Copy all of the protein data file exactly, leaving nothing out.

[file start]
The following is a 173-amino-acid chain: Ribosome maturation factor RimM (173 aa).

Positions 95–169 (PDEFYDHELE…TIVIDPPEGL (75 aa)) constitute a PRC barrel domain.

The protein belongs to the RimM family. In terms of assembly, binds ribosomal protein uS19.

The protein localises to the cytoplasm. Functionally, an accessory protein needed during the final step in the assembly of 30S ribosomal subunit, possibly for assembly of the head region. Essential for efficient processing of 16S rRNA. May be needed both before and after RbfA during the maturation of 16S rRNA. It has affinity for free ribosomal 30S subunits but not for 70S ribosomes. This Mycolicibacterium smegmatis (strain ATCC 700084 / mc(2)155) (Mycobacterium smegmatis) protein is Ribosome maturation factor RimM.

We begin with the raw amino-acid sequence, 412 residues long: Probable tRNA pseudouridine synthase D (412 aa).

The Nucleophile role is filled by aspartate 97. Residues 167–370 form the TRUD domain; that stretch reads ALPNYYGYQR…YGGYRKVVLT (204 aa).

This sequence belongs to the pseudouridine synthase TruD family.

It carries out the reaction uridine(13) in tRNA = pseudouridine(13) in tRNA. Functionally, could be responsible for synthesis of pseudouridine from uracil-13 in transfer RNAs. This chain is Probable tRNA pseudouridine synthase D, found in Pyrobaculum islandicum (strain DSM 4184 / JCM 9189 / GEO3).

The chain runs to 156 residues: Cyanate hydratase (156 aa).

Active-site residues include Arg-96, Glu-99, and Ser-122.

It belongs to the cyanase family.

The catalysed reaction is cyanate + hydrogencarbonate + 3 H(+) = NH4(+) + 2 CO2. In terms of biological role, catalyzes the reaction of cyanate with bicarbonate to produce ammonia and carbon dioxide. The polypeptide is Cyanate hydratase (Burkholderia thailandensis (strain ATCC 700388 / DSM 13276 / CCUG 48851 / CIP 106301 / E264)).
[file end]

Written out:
The following is a 173-amino-acid chain: Ribosome maturation factor RimM (173 aa).

Positions 95–169 (PDEFYDHELE…TIVIDPPEGL (75 aa)) constitute a PRC barrel domain.

The protein belongs to the RimM family. In terms of assembly, binds ribosomal protein uS19.

The protein localises to the cytoplasm. Functionally, an accessory protein needed during the final step in the assembly of 30S ribosomal subunit, possibly for assembly of the head region. Essential for efficient processing of 16S rRNA. May be needed both before and after RbfA during the maturation of 16S rRNA. It has affinity for free ribosomal 30S subunits but not for 70S ribosomes. This Mycolicibacterium smegmatis (strain ATCC 700084 / mc(2)155) (Mycobacterium smegmatis) protein is Ribosome maturation factor RimM.

We begin with the raw amino-acid sequence, 412 residues long: Probable tRNA pseudouridine synthase D (412 aa).

The Nucleophile role is filled by aspartate 97. Residues 167–370 form the TRUD domain; that stretch reads ALPNYYGYQR…YGGYRKVVLT (204 aa).

This sequence belongs to the pseudouridine synthase TruD family.

It carries out the reaction uridine(13) in tRNA = pseudouridine(13) in tRNA. Functionally, could be responsible for synthesis of pseudouridine from uracil-13 in transfer RNAs. This chain is Probable tRNA pseudouridine synthase D, found in Pyrobaculum islandicum (strain DSM 4184 / JCM 9189 / GEO3).

The chain runs to 156 residues: Cyanate hydratase (156 aa).

Active-site residues include Arg-96, Glu-99, and Ser-122.

It belongs to the cyanase family.

The catalysed reaction is cyanate + hydrogencarbonate + 3 H(+) = NH4(+) + 2 CO2. In terms of biological role, catalyzes the reaction of cyanate with bicarbonate to produce ammonia and carbon dioxide. The polypeptide is Cyanate hydratase (Burkholderia thailandensis (strain ATCC 700388 / DSM 13276 / CCUG 48851 / CIP 106301 / E264)).